With COVID-19 lockdown restrictions easing across the world, it’s time to look back with fondness at the month or more we spent trapped inside the house with our families.

We watched all 6,579 titles on Netflix. We read. We baked. We taught the children how to make a shiv using a spoon. It’s called togetherness, people.

Near the end, something changed. A feeling in the house, like music played slightly off-key. Our children, who usually fight to pass the time, now played together quietly, exchanged grins and nods from across the dinner table, and whispered when my wife and I entered a room.

Sure, we’ve been restrictive. Parents have to be restrictive during a pandemic. No friends in the house. We don’t care if you are flossing, that medical mask stays on. And if you want to play Monopoly the shivs stay under your mattress.

But what about the note I found written in code in, wait, what is that? Blood? Could our children actually be plotting against us?

No, not our kids; but just in case, I took detailed notes for the lawyers.

The COVID-19 Diary.

Day 40: I found a tripwire at the top of the stairs. At first, I had flashbacks to the war, then I remembered I was never in a war. That trap wasn’t set for the Germans, or the Iraqi Republican Guard, or the Rebel Alliance. It was set for me. Or were the children simply playing a game, like Daddy Fall, or Collect My Inheritance Now? I must be overreacting.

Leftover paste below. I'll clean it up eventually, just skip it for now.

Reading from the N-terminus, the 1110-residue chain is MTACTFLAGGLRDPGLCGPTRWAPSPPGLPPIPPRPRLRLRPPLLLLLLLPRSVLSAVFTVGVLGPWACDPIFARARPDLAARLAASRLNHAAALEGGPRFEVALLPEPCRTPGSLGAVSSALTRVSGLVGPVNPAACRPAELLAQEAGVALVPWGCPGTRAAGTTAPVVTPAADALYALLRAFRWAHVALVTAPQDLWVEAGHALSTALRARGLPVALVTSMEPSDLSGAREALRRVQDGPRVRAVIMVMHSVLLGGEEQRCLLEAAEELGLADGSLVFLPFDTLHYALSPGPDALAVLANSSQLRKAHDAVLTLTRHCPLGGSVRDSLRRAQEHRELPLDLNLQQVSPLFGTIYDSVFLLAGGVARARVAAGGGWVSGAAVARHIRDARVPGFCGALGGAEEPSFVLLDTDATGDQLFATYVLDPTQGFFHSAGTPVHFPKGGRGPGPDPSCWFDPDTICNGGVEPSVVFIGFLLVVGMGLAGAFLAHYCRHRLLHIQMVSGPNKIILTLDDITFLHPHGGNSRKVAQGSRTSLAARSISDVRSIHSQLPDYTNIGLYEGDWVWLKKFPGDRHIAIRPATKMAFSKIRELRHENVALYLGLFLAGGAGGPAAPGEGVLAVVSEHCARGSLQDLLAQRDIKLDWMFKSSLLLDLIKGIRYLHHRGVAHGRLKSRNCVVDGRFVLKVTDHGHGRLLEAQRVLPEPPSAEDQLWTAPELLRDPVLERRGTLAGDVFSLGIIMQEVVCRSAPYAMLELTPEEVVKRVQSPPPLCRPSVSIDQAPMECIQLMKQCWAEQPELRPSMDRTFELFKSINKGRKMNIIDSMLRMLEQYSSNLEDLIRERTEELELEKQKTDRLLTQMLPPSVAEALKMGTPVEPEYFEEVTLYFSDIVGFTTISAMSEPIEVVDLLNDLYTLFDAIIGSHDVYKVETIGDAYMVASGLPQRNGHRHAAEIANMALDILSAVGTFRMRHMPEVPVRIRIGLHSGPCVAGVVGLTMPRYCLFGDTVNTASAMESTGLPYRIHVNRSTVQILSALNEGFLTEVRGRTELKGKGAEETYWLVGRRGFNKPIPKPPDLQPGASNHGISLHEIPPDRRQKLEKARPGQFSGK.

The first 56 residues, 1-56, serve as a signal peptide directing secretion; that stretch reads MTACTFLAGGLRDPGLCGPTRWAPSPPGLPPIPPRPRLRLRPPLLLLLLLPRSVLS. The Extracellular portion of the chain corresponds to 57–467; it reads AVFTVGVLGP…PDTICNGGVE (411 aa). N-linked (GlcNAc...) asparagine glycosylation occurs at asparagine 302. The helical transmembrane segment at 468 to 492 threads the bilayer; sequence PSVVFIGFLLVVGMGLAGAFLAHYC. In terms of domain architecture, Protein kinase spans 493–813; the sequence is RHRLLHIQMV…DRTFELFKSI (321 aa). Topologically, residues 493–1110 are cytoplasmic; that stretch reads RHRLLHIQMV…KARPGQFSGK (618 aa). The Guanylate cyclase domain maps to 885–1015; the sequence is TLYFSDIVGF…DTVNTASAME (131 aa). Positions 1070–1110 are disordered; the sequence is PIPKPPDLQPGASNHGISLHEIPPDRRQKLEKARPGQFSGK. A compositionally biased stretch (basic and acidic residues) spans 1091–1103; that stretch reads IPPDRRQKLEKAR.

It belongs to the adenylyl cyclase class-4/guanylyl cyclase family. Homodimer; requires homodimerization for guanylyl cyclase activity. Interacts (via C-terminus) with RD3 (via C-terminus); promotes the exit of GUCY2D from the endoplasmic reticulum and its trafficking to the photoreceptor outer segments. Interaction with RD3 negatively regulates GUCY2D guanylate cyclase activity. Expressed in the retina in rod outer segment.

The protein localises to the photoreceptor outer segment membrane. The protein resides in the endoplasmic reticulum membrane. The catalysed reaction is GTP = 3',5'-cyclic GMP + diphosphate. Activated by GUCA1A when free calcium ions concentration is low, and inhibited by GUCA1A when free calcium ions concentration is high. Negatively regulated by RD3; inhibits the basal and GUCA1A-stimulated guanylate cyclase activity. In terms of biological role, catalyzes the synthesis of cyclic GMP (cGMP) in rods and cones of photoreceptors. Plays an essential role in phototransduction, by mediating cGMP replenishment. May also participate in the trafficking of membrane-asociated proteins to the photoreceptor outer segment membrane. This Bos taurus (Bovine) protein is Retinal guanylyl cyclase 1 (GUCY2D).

Day 41: We’re running low on food and I’m hungry.

Day 42: I couldn’t wait for a grocery run so I ate all the houseplants.

Day 43: I just realized we’ve never owned houseplants.

Day 44: Our oldest child winked at our youngest who then stared directly at me and dragged a finger across her throat. She’s only 5, so it was adorable.

Day 45: The Oreos hidden in our bedroom closet are missing. I suspect everyone.

Day 46: I saw our children in the yard dressing a deer carcass. The Boy held a spear. They’re getting so big. I wonder if loincloths are in this year.

Day 47: The children have gone feral. We can only communicate with them through grunts and hand motions. I’ve begun wearing tribal face paint in an attempt to blend in. I look like guitarist Ace Frehley from Kiss.

Day 48: My wife and I barricaded ourselves in our bedroom. The children have discovered fire. The stone hand ax and Clovis point are next. It’s only a matter of time.

Day 49: The house has gone quiet except for a rhythmic thump. Maybe the neighbor is working on his car.

Day 50: The steady pounding isn’t mechanical. It’s a war drum — from the living room.

Day 4 million: The children are breaking down the door. Dear, lord. This is like Moria in “The Lord of the Rings.” If you’re reading this, send hel—

And that’s where his journal ends. Dad’s at the hospital now. Please send flowers and cards.

Jason Offutt’s upcoming novel, “So You Had to Build a Time Machine,” is available for preorder at jasonoffutt.com.